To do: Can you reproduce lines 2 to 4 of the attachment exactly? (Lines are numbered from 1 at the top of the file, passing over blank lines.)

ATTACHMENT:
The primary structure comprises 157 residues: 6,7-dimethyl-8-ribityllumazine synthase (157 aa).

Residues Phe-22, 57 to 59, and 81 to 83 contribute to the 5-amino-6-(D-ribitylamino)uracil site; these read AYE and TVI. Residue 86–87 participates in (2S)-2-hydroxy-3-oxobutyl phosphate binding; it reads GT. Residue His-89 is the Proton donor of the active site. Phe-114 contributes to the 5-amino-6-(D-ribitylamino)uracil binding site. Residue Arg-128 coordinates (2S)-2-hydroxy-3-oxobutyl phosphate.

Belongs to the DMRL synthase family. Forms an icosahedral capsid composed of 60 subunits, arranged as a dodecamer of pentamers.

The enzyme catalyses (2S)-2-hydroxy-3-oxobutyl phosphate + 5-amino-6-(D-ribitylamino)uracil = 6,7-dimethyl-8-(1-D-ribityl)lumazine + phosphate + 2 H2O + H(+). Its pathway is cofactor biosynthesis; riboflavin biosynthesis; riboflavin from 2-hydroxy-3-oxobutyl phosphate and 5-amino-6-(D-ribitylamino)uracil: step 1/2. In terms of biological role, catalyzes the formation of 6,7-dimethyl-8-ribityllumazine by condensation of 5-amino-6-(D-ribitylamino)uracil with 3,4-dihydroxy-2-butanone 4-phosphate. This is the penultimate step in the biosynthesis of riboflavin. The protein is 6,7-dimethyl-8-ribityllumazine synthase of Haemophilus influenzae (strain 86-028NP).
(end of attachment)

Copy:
Residues Phe-22, 57 to 59, and 81 to 83 contribute to the 5-amino-6-(D-ribitylamino)uracil site; these read AYE and TVI. Residue 86–87 participates in (2S)-2-hydroxy-3-oxobutyl phosphate binding; it reads GT. Residue His-89 is the Proton donor of the active site. Phe-114 contributes to the 5-amino-6-(D-ribitylamino)uracil binding site. Residue Arg-128 coordinates (2S)-2-hydroxy-3-oxobutyl phosphate.

Belongs to the DMRL synthase family. Forms an icosahedral capsid composed of 60 subunits, arranged as a dodecamer of pentamers.

The enzyme catalyses (2S)-2-hydroxy-3-oxobutyl phosphate + 5-amino-6-(D-ribitylamino)uracil = 6,7-dimethyl-8-(1-D-ribityl)lumazine + phosphate + 2 H2O + H(+). Its pathway is cofactor biosynthesis; riboflavin biosynthesis; riboflavin from 2-hydroxy-3-oxobutyl phosphate and 5-amino-6-(D-ribitylamino)uracil: step 1/2. In terms of biological role, catalyzes the formation of 6,7-dimethyl-8-ribityllumazine by condensation of 5-amino-6-(D-ribitylamino)uracil with 3,4-dihydroxy-2-butanone 4-phosphate. This is the penultimate step in the biosynthesis of riboflavin. The protein is 6,7-dimethyl-8-ribityllumazine synthase of Haemophilus influenzae (strain 86-028NP).